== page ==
At the same time, however, it appears that the public mood may have shifted somewhat against the death penalty, perhaps due in part to an overall decline in violent crime. The reexamination of past cases through DNA evidence has revealed dozens in which people were wrongfully executed.

Elizabeth Lopatto, “How Many Innocent People Are Sentenced To Death?,” Forbes , 29 April 2014. http://www.forbes.com/sites/elizabethlopatto/2014/04/29/how-many-innocent-people-are-sentenced-to-death/#6e9ae5175cc1 (March 1, 2016).
For example, Claude Jones was executed for murder based on 1990-era DNA testing of a single hair that was determined at that time to be his; however, with better DNA testing technology, it was later found to be that of the victim.
Dave Mann, “DNA Tests Undermine Evidence in Texas Execution: New Results Show Claude Jones was Put to Death on Flawed Evidence,” Texas Observer , 11 November 2010. http://www.texasobserver.org/texas-observer-exclusive-dna-tests-undermine-evidence-in-texas-execution/ (March 4, 2016).
Perhaps as a result of this and other cases, seven additional states have abolished capital punishment since 2007. As of 2015, nineteen states and the District of Columbia no longer apply the death penalty in new cases, and several other states do not carry out executions despite sentencing people to death.
See, for example, “States With and Without the Death Penalty,” Death Penalty Information Center, http://www.deathpenaltyinfo.org/states-and-without-death-penalty (March 4, 2016).
It remains to be seen whether this gradual trend toward the elimination of the death penalty by the states will continue, or whether the Supreme Court will eventually decide to follow former Justice Harry Blackmun ’s decision to “no longer… tinker with the machinery of death” and abolish it completely.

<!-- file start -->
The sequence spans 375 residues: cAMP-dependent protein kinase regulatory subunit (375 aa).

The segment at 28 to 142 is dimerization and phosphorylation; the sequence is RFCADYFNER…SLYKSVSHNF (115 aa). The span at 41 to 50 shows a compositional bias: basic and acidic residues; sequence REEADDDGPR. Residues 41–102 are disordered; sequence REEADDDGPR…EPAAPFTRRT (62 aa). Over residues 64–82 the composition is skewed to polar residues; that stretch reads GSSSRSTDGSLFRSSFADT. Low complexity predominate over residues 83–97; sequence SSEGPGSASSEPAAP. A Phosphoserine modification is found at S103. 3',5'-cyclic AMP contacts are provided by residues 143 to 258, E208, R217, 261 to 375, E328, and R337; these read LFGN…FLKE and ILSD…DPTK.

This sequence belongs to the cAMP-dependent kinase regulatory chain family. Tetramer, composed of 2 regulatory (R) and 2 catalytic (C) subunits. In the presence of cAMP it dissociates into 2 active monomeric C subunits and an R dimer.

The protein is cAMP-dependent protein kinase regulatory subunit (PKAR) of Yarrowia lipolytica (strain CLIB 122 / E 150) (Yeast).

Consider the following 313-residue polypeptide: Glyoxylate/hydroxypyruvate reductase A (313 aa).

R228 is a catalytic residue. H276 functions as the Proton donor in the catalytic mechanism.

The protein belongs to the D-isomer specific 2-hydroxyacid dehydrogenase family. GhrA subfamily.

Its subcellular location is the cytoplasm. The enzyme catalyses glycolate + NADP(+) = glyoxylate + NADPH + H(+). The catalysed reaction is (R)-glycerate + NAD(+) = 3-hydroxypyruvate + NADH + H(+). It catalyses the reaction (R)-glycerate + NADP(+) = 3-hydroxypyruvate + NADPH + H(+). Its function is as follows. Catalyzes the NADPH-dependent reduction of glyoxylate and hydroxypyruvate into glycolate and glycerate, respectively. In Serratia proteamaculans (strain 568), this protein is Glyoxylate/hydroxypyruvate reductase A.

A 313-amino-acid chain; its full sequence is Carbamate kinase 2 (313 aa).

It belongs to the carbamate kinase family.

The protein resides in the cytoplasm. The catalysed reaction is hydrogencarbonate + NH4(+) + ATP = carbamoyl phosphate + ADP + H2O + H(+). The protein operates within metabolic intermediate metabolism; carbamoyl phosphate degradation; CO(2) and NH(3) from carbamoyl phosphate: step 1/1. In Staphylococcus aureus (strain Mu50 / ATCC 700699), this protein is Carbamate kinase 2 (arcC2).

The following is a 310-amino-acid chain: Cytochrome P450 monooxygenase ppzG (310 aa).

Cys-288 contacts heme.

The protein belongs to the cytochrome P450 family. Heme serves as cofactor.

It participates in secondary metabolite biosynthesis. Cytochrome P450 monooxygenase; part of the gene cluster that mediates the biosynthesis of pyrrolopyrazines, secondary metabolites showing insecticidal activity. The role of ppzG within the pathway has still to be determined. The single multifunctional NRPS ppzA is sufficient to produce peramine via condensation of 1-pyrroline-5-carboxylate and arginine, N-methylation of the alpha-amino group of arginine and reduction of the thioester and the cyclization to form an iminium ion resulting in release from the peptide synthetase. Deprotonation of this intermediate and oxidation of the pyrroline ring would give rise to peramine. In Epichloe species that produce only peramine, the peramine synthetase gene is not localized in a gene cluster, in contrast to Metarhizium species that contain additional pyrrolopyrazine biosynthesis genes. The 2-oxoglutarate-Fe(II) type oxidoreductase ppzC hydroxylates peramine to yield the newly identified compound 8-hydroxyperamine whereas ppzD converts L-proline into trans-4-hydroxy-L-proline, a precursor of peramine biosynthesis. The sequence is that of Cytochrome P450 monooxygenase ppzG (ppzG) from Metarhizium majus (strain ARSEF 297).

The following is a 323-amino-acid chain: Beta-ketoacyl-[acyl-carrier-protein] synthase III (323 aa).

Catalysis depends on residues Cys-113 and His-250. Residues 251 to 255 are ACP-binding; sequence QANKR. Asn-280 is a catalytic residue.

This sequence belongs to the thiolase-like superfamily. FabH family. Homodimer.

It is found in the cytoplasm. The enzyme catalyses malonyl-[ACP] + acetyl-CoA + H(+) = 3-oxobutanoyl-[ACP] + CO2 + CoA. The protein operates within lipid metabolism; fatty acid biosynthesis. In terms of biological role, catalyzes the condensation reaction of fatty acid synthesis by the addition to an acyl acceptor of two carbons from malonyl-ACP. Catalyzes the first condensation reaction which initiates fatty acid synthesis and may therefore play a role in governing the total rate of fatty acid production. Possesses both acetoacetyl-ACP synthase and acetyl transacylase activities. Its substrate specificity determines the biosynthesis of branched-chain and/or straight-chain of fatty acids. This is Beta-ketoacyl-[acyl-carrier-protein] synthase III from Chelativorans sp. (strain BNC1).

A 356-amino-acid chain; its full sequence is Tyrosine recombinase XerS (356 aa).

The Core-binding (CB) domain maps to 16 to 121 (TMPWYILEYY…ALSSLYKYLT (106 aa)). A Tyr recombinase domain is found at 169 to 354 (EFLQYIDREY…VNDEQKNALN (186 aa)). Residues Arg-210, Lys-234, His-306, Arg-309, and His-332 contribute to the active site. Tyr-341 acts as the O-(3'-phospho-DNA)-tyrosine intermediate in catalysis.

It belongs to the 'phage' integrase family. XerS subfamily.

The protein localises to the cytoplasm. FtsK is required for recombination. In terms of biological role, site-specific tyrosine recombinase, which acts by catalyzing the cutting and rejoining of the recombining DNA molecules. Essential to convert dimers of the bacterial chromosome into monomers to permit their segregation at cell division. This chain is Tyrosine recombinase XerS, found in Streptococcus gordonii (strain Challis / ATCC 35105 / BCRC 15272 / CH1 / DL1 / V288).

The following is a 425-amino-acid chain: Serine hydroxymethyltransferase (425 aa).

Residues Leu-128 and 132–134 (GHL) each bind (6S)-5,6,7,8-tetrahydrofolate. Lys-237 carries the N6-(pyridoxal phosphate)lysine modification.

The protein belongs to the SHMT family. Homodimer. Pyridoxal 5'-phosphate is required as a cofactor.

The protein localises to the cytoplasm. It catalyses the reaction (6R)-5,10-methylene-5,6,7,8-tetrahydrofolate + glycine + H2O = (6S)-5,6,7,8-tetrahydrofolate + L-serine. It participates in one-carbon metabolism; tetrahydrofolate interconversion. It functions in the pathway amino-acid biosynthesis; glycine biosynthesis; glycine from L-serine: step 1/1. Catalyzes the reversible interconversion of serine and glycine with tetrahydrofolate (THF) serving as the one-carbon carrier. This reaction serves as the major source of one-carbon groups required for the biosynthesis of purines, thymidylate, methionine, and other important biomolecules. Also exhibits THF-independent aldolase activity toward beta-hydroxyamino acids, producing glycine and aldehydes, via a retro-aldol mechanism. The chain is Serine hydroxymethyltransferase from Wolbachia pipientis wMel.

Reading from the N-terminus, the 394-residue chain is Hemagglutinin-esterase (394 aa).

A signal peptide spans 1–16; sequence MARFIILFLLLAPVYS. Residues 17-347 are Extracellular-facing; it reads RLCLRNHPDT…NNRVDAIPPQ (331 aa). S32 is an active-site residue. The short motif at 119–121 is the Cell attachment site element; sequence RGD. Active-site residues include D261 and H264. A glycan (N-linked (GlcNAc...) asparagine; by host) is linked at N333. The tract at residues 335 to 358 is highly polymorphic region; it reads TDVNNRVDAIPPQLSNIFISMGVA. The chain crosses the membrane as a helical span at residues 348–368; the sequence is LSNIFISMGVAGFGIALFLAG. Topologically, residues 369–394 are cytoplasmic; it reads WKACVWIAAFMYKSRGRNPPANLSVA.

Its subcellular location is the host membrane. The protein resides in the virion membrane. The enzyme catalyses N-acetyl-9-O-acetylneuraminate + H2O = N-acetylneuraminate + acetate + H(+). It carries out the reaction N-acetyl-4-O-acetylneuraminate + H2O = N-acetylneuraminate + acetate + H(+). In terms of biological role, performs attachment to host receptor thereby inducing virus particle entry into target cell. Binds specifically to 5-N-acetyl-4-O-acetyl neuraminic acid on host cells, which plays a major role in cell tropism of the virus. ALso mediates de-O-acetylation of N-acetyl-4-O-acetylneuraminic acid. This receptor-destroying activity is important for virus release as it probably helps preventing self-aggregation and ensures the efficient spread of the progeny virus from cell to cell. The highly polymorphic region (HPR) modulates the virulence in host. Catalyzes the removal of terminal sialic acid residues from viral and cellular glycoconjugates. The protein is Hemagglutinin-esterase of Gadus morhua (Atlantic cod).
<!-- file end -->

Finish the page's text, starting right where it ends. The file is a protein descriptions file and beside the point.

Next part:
The rights of those suspected, accused, and convicted of crimes, along with rights in civil cases and economic liberties, are protected by the second major grouping of amendments within the Bill of Rights. The Fifth Amendment secures various procedural safeguards, protects suspects’ right to remain silent, forbids trying someone twice at the same level of government for the same criminal act, and limits the taking of property for public uses. The Sixth Amendment ensures fairness in criminal trials, including through a fair and speedy trial by an impartial jury, the right to assistance of counsel, and the right to examine and compel testimony from witnesses. The Seventh Amendment ensures the right to jury trials in most civil cases (but only at the federal level). Finally, the Eighth Amendment prohibits excessive fines and bails, as well as “cruel and unusual punishments,” although the scope of what is cruel and unusual is subject to debate.

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Source:  OpenStax, American government. OpenStax CNX. Dec 05, 2016 Download for free at http://cnx.org/content/col11995/1.15